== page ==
Write for Business - Blog

UpWrite Press understands the importance of writing skills in business: We're business people just like you. On this blog you'll find tips to improve your writing, along with topics of interest to our staff.

Featured Product

Write for Work

Our newest book Write for Work, a practical guide to writing and communicating in the workplace. This 8½ x 11 inch work-text is designed specifically to teach writing, grammar, and communication as it applies to the workplace.

Subscribe to the Blog

Add to Google Add to My Yahoo!

Subscribe to eTips

eTips includes the best information for effective business writing, along with helpful advice and updates on evolving communication practices.

Stay Connected


Tag Cloud

Recent Posts


    If They're Not Listening . . .

    Wednesday, July 14, 2010

    Recently on Facebook I saw a post about a new study accusing not only TV but also video games of interfering with students' ability to concentrate on schoolwork.

    It was followed by a biting response along the lines of "Who could have predicted, given a choice between self-directed problem solving in an imaginative video environment, and dull rote-work for no apparent reason in school, young people would prefer to spend time with games."

    Of course, it's not just school children. Adults around the world are being accused of too much TV time, too much Internet, too much texting, and too short an attention span in business meetings or training sessions.

    It's time to face facts. The problem isn't a generational lack of focus. It's that the old lecture model of conveying knowledge has outlived its usefulness. Information today is expanding too rapidly for any one person to take it all in, evaluate it, and try to pass it along to others. By the time trainees receive it, it's old news. That it's presented in a hypothetical example just makes it more pointless.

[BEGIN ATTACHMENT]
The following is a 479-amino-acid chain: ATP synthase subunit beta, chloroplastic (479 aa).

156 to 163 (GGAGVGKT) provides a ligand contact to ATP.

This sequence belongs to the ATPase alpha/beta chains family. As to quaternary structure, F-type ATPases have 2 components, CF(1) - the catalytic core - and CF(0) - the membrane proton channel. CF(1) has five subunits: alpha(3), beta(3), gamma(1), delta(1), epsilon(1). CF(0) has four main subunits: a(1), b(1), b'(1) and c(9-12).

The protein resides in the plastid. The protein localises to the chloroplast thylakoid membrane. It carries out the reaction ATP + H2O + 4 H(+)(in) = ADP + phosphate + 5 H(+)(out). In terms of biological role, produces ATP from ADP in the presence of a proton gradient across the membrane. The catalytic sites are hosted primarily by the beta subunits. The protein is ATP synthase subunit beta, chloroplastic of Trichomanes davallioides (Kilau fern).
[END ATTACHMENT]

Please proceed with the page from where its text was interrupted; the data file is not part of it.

What's needed is a mentor model that teaches how to find information, evaluate it, and apply it. Trainees need to be empowered, not merely certified.

    The first step is to make training matter to them. A high school student learning "f of x" to calculate a tennis ball's trajectory during a robotics competition is better prepared to understand calculus than if she were staring at a theoretical problem on a page. So too is an employee better able to learn effective writing while working on an actual memo for his company than while watching a trainer point out features on a white board. The closer a trainer can get to that real-world experience, the more quickly a trainee can perceive the gap between his own writing and truly effective writing, allowing him to step across.

    Do you have any tips for making training real instead of hypothetical? If you speak to groups, what tricks do you use for getting the attendees involved? We'd love to hear your comments.

    - Lester Smith

    Photo by Orange Beard